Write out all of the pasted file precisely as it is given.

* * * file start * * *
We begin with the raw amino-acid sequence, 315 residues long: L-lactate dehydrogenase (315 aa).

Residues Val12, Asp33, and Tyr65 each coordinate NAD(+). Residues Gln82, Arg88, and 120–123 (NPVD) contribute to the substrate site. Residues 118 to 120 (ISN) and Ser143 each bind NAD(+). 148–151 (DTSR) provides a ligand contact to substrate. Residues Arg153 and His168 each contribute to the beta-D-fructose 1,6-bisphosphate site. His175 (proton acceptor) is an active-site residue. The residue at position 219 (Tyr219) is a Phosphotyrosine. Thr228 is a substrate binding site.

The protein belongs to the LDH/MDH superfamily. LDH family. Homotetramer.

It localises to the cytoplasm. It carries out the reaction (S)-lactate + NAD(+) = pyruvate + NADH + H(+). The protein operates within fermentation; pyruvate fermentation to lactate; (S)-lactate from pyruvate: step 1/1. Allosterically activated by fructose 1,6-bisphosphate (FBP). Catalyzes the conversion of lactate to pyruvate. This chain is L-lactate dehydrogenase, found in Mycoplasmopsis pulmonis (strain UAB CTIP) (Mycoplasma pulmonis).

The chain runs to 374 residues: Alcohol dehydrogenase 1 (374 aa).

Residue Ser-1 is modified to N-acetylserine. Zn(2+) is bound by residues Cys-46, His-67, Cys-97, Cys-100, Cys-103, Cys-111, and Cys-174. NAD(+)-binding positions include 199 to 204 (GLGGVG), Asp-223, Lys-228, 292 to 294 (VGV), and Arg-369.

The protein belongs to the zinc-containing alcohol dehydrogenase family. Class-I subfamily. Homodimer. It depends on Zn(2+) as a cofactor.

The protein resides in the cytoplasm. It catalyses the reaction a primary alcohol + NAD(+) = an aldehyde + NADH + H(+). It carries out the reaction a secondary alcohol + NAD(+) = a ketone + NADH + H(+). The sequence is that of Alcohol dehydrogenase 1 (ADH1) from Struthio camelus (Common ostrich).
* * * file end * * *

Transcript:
We begin with the raw amino-acid sequence, 315 residues long: L-lactate dehydrogenase (315 aa).

Residues Val12, Asp33, and Tyr65 each coordinate NAD(+). Residues Gln82, Arg88, and 120–123 (NPVD) contribute to the substrate site. Residues 118 to 120 (ISN) and Ser143 each bind NAD(+). 148–151 (DTSR) provides a ligand contact to substrate. Residues Arg153 and His168 each contribute to the beta-D-fructose 1,6-bisphosphate site. His175 (proton acceptor) is an active-site residue. The residue at position 219 (Tyr219) is a Phosphotyrosine. Thr228 is a substrate binding site.

The protein belongs to the LDH/MDH superfamily. LDH family. Homotetramer.

It localises to the cytoplasm. It carries out the reaction (S)-lactate + NAD(+) = pyruvate + NADH + H(+). The protein operates within fermentation; pyruvate fermentation to lactate; (S)-lactate from pyruvate: step 1/1. Allosterically activated by fructose 1,6-bisphosphate (FBP). Catalyzes the conversion of lactate to pyruvate. This chain is L-lactate dehydrogenase, found in Mycoplasmopsis pulmonis (strain UAB CTIP) (Mycoplasma pulmonis).

The chain runs to 374 residues: Alcohol dehydrogenase 1 (374 aa).

Residue Ser-1 is modified to N-acetylserine. Zn(2+) is bound by residues Cys-46, His-67, Cys-97, Cys-100, Cys-103, Cys-111, and Cys-174. NAD(+)-binding positions include 199 to 204 (GLGGVG), Asp-223, Lys-228, 292 to 294 (VGV), and Arg-369.

The protein belongs to the zinc-containing alcohol dehydrogenase family. Class-I subfamily. Homodimer. It depends on Zn(2+) as a cofactor.

The protein resides in the cytoplasm. It catalyses the reaction a primary alcohol + NAD(+) = an aldehyde + NADH + H(+). It carries out the reaction a secondary alcohol + NAD(+) = a ketone + NADH + H(+). The sequence is that of Alcohol dehydrogenase 1 (ADH1) from Struthio camelus (Common ostrich).